In President Bashar al-Assad’s Syria, it is often said, "For every friend you have a hundred enemies" — so intricate and ubiquitous is the web of informers and state security personnel that his regime has spun over the last 40 years.
In early February, Marie Colvin and I were assigned by The Sunday Times to cover the Syrian uprising. Our brief was to focus on the deteriorating situation in the besieged western city of Homs. The first obstacle we faced was simply gaining access to the country. During the Libyan war, the press had been welcomed and accommodated with a fervor that surprised many journalists. Syria offered no such comfort: Official visas were rarely issued and were often unwanted, due to heavy restrictions imposed on journalists by the state. We chose to enter illegally to gain access to Homs and other areas that we knew were prohibited by the regime.
The Syrian state, we had every reason to believe, would kill us if it could. In Beirut, Lebanese intelligence tipped us off to Syrian radio intercepts ordering that journalists who were caught in the Homs region without a visa were to be executed on the spot. Their bodies were to be arranged in such a way as to give the world the impression that they had been caught in the crossfire between rebel and government forces.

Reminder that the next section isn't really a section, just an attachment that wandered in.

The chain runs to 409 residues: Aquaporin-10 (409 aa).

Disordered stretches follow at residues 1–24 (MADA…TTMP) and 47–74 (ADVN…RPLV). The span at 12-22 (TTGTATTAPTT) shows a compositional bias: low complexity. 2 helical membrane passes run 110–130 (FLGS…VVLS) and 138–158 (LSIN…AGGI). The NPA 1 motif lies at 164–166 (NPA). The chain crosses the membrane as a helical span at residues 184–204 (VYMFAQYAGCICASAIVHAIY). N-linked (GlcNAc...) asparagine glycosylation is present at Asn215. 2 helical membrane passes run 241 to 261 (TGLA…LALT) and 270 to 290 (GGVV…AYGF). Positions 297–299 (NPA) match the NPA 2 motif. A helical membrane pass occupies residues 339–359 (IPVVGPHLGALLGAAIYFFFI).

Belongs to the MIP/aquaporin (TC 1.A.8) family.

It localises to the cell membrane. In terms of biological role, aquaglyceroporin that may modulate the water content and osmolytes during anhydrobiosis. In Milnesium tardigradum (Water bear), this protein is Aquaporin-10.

The hurdles began even before we entered Syria: As we approached the Syrian-Lebanese border, we had to traverse the strongholds of Hezbollah, which backs the Assad regime and created internal barriers to anyone who attempted to cross without their permission. Our illegal entry into Syria was facilitated by gunrunners working in liaison with rebels of the newly born Free Syrian Army (FSA). We had to cross minefields and pass within a hundred yards of Syrian army patrols even before our reporting work commenced.
Once inside Syria, it was immediately clear that no area was safe. There was no conventional front line, and no safe area to fall back on. The conflict was being fought all around us.
All movement was heavily restricted. Scouts had to check the roads ahead every 300 feet for regime patrols, and any movement was only possible with FSA escorts. This dependence made it difficult to cover both sides of the conflict — and meant we needed to be extra cautious when verifying claims of torture and murder by Assad’s forces.
Our route into the Homs neighborhood of Baba Amr, where rebel fighters were making a furious stand, was a roughly 2-mile-long storm drain — the only lifeline open to residents for vital food, medicine, and ammunition supplies. It was also the only evacuation route for the hundreds of critically ill civilians wounded in the ferocious shelling campaign.